Radio Shack really seems to be making an effort to reach out to electronics hobbyists. Five or ten years ago, I had all but given up on finding useful components or tools there, unless what I needed happened to be AA batteries or a new cell phone. Recently, though, Radio Shack has started to stock more parts and better tools, including some pretty decent soldering gear.
I’ve used Radio Shack’s portable butane soldering iron for a couple of years now; it’s very convenient and works well — but is large and massively overpowered for most of the work I do, even when throttled back to its barely-on minimal setting. My Weller temperature-controlled setup is much more suited to embedded design work — but is quite bulky, requires AC power, and is not designed for portability.
Finally, though, there seems to be a middle ground. Radio Shack’s cordless battery-powered soldering iron seems to work quite nicely for portable, cordless work on small electronics projects. (I recently used it to solder 90-degree headers onto a cool little 5Hz GPS unit from SparkFun.) For $20 (on sale for $15, apparently), it’s a steal.
Operation is pretty simple: move the switch to the ON position and hold down the momentary-contact switch. Despite the fact that the packaging says it takes a few minutes to warm up, it’s up to temperature very quickly: hot enough to melt .015″ 62/36/2 solder within about seven seconds, from a cold start. Ignore the directions on the packaging entirely, in fact, since it’s evident from some of the instructions (“Tin the tip by plugging in the iron and letting it heat fully…”) that at least some of the text was copied verbatim from another product. At least they didn’t get the description exactly wrong this time.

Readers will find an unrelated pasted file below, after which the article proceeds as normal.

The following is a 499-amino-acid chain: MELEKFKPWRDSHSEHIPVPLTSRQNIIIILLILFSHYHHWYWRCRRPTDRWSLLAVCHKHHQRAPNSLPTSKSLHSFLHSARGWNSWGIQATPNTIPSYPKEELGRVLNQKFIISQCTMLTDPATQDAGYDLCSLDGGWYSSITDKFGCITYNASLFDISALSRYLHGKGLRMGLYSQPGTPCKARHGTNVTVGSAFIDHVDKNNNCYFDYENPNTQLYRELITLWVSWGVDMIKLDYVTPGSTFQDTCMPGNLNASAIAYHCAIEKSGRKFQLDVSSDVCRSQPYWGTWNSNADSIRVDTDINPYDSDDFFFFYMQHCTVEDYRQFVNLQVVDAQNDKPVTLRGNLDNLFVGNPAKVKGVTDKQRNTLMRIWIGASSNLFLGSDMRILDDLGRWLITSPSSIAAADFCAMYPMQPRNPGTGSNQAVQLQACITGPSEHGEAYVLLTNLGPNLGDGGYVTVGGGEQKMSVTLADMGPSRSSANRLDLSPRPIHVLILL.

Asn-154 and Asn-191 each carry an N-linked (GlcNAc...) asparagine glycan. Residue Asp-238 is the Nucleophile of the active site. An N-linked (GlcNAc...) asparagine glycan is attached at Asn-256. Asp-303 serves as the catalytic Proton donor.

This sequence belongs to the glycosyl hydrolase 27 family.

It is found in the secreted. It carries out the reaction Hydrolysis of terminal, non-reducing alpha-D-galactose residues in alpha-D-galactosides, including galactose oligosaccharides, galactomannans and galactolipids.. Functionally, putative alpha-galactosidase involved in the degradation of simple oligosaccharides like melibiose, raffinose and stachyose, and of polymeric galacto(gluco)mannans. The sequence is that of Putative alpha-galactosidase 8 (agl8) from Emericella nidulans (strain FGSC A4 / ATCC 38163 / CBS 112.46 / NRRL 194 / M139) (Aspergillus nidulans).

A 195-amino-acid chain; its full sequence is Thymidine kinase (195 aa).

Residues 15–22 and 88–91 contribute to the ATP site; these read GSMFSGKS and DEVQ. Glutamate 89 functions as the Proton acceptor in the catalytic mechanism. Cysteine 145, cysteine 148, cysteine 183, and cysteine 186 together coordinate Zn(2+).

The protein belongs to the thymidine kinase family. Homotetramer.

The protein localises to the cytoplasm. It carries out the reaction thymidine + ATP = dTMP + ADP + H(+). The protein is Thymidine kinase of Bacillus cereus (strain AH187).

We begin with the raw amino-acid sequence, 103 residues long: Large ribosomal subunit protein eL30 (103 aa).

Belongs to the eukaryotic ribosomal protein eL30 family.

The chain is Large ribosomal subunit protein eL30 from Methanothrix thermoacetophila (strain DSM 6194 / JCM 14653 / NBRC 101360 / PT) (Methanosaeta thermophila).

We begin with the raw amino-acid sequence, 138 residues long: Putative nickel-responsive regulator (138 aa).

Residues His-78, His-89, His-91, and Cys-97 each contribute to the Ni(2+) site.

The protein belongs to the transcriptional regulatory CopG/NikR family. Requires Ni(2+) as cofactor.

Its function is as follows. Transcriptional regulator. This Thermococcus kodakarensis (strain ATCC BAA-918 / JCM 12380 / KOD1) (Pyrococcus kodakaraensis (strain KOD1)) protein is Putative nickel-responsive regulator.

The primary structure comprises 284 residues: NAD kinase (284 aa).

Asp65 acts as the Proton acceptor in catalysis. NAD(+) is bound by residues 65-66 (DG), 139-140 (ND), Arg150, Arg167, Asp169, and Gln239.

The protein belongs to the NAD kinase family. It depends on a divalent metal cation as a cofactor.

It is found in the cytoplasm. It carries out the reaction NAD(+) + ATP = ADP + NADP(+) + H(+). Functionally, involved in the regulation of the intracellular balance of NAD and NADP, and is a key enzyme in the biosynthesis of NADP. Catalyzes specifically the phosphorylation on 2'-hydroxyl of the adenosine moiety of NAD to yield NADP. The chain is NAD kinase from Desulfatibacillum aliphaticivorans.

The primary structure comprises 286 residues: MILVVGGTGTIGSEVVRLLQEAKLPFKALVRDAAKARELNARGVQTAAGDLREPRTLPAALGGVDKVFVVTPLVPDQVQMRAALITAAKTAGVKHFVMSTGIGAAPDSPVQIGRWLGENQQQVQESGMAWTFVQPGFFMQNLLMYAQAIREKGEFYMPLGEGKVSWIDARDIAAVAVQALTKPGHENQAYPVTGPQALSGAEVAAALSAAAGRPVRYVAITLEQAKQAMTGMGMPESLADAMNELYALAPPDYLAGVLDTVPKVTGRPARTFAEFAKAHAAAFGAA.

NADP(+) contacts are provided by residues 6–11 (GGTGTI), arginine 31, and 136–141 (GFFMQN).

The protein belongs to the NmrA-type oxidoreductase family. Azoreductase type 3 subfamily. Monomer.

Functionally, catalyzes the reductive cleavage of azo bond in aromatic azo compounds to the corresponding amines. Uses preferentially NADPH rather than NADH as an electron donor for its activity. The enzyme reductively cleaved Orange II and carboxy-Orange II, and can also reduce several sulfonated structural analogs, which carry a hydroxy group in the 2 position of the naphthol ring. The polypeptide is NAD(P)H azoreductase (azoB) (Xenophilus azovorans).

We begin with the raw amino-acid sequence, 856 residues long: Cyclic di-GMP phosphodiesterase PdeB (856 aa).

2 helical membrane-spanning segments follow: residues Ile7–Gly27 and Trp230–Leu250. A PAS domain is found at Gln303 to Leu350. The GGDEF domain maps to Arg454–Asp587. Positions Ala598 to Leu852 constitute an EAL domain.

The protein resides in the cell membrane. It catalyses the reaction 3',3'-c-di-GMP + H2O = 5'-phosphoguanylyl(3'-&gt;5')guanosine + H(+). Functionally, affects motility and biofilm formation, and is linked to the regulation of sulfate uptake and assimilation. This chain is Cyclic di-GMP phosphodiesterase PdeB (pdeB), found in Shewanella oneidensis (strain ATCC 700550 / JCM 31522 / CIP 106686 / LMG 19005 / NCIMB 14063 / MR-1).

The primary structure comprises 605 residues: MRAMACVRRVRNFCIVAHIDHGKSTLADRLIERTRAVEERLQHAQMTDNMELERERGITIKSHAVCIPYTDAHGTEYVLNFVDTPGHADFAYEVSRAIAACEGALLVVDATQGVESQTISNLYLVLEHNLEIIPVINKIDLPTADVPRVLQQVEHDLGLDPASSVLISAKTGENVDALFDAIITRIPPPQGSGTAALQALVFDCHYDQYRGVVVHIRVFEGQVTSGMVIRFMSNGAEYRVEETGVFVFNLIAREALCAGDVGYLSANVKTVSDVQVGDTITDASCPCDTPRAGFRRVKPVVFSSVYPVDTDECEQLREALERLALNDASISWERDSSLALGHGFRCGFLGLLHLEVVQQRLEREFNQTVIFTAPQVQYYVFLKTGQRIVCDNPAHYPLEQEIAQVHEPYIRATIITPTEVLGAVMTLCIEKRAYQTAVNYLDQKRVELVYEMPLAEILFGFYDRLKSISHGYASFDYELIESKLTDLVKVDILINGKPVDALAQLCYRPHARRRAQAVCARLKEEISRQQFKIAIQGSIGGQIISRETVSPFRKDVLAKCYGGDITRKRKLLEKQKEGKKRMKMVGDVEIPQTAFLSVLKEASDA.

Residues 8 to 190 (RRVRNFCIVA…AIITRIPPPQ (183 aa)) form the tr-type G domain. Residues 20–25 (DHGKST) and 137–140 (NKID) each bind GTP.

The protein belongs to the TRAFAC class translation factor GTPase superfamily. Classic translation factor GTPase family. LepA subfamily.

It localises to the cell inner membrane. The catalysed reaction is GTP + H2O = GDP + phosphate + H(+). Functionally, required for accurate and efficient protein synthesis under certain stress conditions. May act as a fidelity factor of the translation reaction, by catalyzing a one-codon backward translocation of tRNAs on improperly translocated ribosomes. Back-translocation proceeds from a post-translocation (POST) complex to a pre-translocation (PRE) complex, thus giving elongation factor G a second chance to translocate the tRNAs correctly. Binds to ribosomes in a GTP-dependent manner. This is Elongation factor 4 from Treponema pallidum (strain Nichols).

I have yet to see how long the batteries last in typical use, but since power is only applied while holding down the switch, there’s at least no need to worry about leaving it turned on. When powered on, a small white LED lights up the work piece a bit, too. This serves as both illumination as well as a nice “power on” indicator.
Here is a quick right-angle-connector soldering job I did with the iron, while away from my home lab. Considering that I wasn’t really taking my time or working with a magnifying glass etc, it did a nice job.
It won’t replace my Weller, but it is certainly well deserving of a place in my “go-bag” toolkit. If you do small-scale electronics work away from your workbench, I’d recommend picking one up.
(My only relationship to Radio Shack is as a customer; I like the direction they’re taking as far as support of electronics hobbyists, and feel they deserve the publicity.)